Thousands Call For Mugabe's Ouster In Zimbabwe
SCOTT SIMON, HOST:
Thousands have gathered in Zimbabwe's capital, Harare, to celebrate what may be the final moments of the Mugabe era.
(SOUNDBITE OF DEMONSTRATION)
UNIDENTIFIED MAN #1: (Foreign language spoken).
UNIDENTIFIED PEOPLE: (Foreign language spoken).
SIMON: President Robert Mugabe was in power for nearly four decades until this week - when the military took power. Freelance journalist Jeffrey Barbee is in Harare and joins us now. Jeffrey, thanks for being with us.
JEFFREY BARBEE, BYLINE: Thanks so much for having me, Scott.
SIMON: Jeffrey, you've come into a secure location to file for us. But what was it like out on the streets?
BARBEE: Well, it's something that Zimbabweans and observers like myself haven't seen in decades. We have tens of thousands of people in the streets today - jubilant, not a rock to be thrown. And what I've seen - absolutely peaceful but excited.
SIMON: What do people tell you?
BARBEE: People are really excited to see the end of Mugabe. We've seen posters, and we've spoken to some people like this gentleman who has a lot to say about the end of Robert Mugabe's rule.
UNIDENTIFIED MAN #2: Yeah, the army did a good job. It was the first step that did - to encourage us to do the right thing. We are happy because they've just met people to come together for this - the day we've got today. So army did a good job. I would say that once again.
SIMON: Jeffrey, Robert Mugabe made his first public appearance yesterday at a college commencement. What was that like? What was the public reaction?
BARBEE: Well, I think that he was trying to sort of enforce the fact that he was still in charge here - he had sort of come out from under house arrest - and that he was still firmly in control. And yet, he fell asleep at that commencement. And I think that that's a good parable to look at the end of his rule, you know. There was this sort of man sleeping at the helm of a country ready to move on.
SIMON: How did we get here? I don't know of anyone who said this was going to happen any time soon.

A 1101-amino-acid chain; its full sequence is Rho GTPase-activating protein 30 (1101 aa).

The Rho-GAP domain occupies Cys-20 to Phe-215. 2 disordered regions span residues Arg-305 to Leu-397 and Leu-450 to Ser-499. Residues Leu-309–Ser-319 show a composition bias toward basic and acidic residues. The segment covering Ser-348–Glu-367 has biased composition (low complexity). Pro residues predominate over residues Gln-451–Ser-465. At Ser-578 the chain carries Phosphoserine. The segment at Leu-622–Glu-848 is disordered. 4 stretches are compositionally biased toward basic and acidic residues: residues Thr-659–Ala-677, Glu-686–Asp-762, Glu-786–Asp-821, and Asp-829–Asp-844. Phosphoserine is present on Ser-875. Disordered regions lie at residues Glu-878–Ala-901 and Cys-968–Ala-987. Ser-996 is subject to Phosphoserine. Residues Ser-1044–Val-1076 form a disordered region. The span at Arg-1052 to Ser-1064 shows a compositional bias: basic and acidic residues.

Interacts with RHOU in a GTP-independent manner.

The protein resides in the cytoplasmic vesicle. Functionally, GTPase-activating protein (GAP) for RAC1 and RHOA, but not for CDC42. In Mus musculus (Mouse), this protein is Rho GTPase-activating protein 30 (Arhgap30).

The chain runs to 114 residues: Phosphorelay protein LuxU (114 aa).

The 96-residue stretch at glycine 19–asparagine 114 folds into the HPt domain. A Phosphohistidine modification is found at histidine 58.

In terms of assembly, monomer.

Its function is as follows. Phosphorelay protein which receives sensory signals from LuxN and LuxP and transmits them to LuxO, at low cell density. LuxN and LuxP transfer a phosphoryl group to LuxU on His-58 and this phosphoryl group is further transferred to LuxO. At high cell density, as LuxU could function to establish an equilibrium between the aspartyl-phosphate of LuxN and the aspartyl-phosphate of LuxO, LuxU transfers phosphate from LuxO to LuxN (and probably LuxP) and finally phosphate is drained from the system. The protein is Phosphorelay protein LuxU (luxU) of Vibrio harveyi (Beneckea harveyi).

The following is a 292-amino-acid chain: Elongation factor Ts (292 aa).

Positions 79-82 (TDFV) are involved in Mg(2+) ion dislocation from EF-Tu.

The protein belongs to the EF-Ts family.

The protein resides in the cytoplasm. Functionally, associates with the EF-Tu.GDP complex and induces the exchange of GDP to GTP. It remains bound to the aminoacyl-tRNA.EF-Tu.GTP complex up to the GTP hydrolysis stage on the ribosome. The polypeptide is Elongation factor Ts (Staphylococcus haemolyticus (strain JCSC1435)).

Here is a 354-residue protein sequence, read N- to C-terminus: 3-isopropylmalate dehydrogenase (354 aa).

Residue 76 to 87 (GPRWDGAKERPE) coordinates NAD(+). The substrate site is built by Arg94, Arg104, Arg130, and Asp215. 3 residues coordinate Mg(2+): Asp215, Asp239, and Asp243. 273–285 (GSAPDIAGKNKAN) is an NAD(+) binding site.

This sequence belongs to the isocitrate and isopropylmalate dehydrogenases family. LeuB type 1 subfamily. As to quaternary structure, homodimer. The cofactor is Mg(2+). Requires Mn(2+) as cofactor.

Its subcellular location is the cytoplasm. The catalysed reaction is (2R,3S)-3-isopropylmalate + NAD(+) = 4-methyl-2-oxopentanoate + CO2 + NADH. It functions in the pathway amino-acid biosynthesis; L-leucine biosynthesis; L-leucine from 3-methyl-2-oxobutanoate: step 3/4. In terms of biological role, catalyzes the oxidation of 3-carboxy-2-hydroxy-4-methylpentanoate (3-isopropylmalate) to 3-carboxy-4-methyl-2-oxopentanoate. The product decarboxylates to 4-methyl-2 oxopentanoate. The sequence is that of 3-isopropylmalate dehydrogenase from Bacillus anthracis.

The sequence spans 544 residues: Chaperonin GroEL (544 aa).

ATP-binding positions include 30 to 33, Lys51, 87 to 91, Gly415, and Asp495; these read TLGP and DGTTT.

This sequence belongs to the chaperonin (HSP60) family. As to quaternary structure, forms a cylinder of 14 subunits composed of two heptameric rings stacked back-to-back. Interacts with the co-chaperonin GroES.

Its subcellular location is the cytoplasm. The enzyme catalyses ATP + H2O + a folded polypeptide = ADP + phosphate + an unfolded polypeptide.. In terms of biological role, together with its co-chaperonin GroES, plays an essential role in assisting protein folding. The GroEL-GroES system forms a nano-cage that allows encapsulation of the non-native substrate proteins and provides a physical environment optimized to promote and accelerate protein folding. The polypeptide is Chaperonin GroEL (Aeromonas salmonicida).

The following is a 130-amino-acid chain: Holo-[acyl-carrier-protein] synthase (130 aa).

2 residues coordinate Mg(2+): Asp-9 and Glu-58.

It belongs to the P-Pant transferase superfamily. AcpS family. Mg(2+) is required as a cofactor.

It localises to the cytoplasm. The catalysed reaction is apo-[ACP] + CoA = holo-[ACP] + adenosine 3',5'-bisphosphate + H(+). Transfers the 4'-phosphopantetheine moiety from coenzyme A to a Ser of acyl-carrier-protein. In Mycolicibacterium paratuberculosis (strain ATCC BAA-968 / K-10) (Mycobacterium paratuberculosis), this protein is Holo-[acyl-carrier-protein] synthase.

BARBEE: Well, we got here because a group of military officers took it upon themselves. The head of the Zimbabwean defense force, the ZDF, said enough is enough. He felt that they were being unfairly sidelined by the G40, which is the 40-year-old Zanu-PF young people coming into the fore. And they were championed by Grace Mugabe. So it was really about a fight between the Zimbabwean defense force and this new guard that Grace Mugabe was leading.
SIMON: Yeah. And they were concerned that Grace Mugabe would take power for - if her husband died in office first.
BARBEE: Absolutely. And that was the forcing mechanism of this particular coup that is not a coup. And that mechanism was that Grace and Robert Mugabe fired Emmerson Mnangagwa who was his vice president and one of the champions of the Zimbabwean defense force.
SIMON: Jeffrey, you've covered Mugabe's reign over the years. Is the group of officers who've taken power - are they democratic? They want elections? Do they want a real change?
BARBEE: I would say that that's an excellent question, Scott. These people are in some ways some of the most undemocratic people that you could possibly put your finger on here. Some of them - in particular, Emmerson Mnangagwa was directly responsible for the crackdown on democracy here in 2008. He led the Joint Operations Command, which was personally responsible for death of people in custody, beatings, the disruption of the democratic process here.
SIMON: Journalist Jeffrey Barbee speaking to us on Skype from Harare. Thanks so much for being with us.
BARBEE: Thank you so much for having me, Scott. Transcript provided by NPR, Copyright NPR.